The unmistakable scent of pepperoni pizza, the crackle of adolescent laughter and a buzz of excitement filled Wesley Bolin Plaza on the evening of Oct. 9, as a crowd of about 300 young Hispanic volunteers congratulated one another and shared the personal stories that brought them there.
The reason for their celebration: More than 34,000 newly registered Hispanic voters throughout Maricopa County since April of this year.
Oct. 9 was the last day to register for this year’s election, and it marked the end of the initial effort by Campaign for Arizona’s Future to urge greater Hispanic political participation.
The group’s effort, supported by other Hispanic activism groups like Promise Arizona in Action and the hotel workers’ union Unite Here! focused largely on unseating Maricopa County Sheriff Joe Arpaio to encourage more Latinos to register to vote.
Many of the teenagers involved in the effort have personal stories that they say helped to open the conversation about why political participation is so important for the Hispanic community.
Leslye Carrillo, a 15-year-old Tempe High School student, said when she approached people and asked whether they were registered to vote, many Latinos simply said they weren’t interested.
“But if I ask their opinion about Arpaio, that gets them hooked into a conversation,” Carrillo said.
She would recount stories about how her friends at school talked about their families possibly moving out of Arizona because of Arpaio’s crime suppression sweeps or the passage or recent court approval of SB1070.
“Back in 2010, when I was just in eighth grade, my friends would call their parents at lunch to make sure they were OK. I remember wanting to do something then,” Carrillo said.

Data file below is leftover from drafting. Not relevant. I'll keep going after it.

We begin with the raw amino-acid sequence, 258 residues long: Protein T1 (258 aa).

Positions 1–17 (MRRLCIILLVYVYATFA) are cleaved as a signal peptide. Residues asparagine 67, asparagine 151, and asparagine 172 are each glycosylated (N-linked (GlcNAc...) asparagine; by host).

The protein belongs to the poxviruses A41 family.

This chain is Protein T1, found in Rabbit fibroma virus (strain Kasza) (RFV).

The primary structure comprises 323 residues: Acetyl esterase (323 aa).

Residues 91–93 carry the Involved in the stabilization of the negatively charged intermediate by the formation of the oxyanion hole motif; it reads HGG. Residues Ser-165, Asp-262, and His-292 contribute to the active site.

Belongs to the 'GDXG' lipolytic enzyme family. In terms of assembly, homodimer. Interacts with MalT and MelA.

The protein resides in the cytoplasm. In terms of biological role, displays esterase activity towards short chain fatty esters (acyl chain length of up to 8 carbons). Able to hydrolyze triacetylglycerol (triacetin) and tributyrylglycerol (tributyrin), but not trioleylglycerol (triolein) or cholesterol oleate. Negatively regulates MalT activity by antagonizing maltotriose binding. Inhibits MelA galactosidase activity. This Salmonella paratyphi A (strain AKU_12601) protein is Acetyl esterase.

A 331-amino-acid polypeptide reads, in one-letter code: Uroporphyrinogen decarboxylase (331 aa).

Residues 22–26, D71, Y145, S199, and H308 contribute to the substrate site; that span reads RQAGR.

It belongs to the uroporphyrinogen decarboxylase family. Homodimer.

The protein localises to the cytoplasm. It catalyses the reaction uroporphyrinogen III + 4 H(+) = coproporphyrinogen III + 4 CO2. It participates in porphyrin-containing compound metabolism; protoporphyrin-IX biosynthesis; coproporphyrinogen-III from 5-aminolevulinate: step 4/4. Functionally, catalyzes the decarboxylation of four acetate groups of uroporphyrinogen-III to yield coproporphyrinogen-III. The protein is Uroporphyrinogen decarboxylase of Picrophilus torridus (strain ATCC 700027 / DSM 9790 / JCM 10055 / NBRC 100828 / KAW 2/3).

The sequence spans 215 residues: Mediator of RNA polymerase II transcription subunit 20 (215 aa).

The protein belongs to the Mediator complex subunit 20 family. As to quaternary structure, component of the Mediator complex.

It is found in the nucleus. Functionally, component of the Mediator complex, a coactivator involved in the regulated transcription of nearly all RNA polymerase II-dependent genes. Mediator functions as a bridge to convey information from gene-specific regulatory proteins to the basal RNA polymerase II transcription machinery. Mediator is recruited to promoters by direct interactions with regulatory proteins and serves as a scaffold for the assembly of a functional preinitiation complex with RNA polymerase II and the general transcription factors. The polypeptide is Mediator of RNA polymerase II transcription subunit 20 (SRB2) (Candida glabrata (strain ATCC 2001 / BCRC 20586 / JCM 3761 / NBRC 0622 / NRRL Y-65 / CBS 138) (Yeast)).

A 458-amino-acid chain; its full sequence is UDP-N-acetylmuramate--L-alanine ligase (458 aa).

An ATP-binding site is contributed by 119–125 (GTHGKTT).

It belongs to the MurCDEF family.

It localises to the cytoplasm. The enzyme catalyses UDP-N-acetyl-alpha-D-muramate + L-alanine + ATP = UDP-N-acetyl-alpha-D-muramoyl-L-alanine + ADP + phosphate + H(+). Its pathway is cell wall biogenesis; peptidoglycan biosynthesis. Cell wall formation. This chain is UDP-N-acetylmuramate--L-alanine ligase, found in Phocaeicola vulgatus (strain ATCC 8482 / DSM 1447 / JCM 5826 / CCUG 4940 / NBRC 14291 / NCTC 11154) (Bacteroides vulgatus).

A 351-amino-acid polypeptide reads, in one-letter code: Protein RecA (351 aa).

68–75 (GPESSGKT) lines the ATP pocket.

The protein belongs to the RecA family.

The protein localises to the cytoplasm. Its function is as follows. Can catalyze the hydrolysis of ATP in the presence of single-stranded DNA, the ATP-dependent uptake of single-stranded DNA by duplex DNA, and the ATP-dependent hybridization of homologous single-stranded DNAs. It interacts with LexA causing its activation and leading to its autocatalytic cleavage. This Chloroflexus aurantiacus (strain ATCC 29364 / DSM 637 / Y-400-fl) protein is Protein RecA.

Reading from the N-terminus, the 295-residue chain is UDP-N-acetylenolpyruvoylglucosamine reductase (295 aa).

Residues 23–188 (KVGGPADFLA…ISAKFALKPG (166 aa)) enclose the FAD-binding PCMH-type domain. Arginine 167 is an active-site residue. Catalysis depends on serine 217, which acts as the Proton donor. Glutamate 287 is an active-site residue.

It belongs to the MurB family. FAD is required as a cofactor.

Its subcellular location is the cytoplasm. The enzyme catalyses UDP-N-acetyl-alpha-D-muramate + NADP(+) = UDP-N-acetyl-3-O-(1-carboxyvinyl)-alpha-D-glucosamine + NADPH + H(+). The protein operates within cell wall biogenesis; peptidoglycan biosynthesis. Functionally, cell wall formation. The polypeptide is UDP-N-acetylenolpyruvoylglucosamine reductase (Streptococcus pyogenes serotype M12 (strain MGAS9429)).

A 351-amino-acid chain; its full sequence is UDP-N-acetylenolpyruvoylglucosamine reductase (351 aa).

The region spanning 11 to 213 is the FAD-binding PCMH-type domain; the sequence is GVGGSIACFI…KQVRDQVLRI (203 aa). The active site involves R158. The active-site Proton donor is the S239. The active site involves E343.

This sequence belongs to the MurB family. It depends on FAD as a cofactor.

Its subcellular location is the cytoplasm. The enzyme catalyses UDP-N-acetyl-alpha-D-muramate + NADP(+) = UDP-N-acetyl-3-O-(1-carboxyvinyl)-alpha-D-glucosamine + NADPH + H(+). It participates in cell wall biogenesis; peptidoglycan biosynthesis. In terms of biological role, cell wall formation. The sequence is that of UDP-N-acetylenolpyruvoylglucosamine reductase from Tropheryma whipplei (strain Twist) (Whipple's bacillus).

Talking about SB1070, Arpaio and disappointment over the failure to pass a “DREAM Act” reform provided a pivot from opening discussions to action.
The volunteer activists connected registration and political participation to the opportunity to bring changes the Hispanic community wants to see, Carrillo explained.
Admittedly, 34,000 new Hispanic voters won’t necessarily turn around every discontent, organizers concede.
Daria Ovide, one of the lead organizers with the effort, said she recognizes the group’s accomplishment is only a small win, when considered against the totality of Arizona’s and Maricopa County’s voters.
But there are future dividends that will be paid by their efforts today, she said.
“We’re training a whole generation of Latinos in how to take an active role in the local politics that affect them,” Ovide said. The roughly 300 core volunteers will be active next year, in city council elections, and in the 2014 cycle as well, she said, and they’ll bring in more volunteers on the momentum of their success.
Additionally, the newly registered voters will be added to voter tracking databases that activists come back to each year to urge continued participation.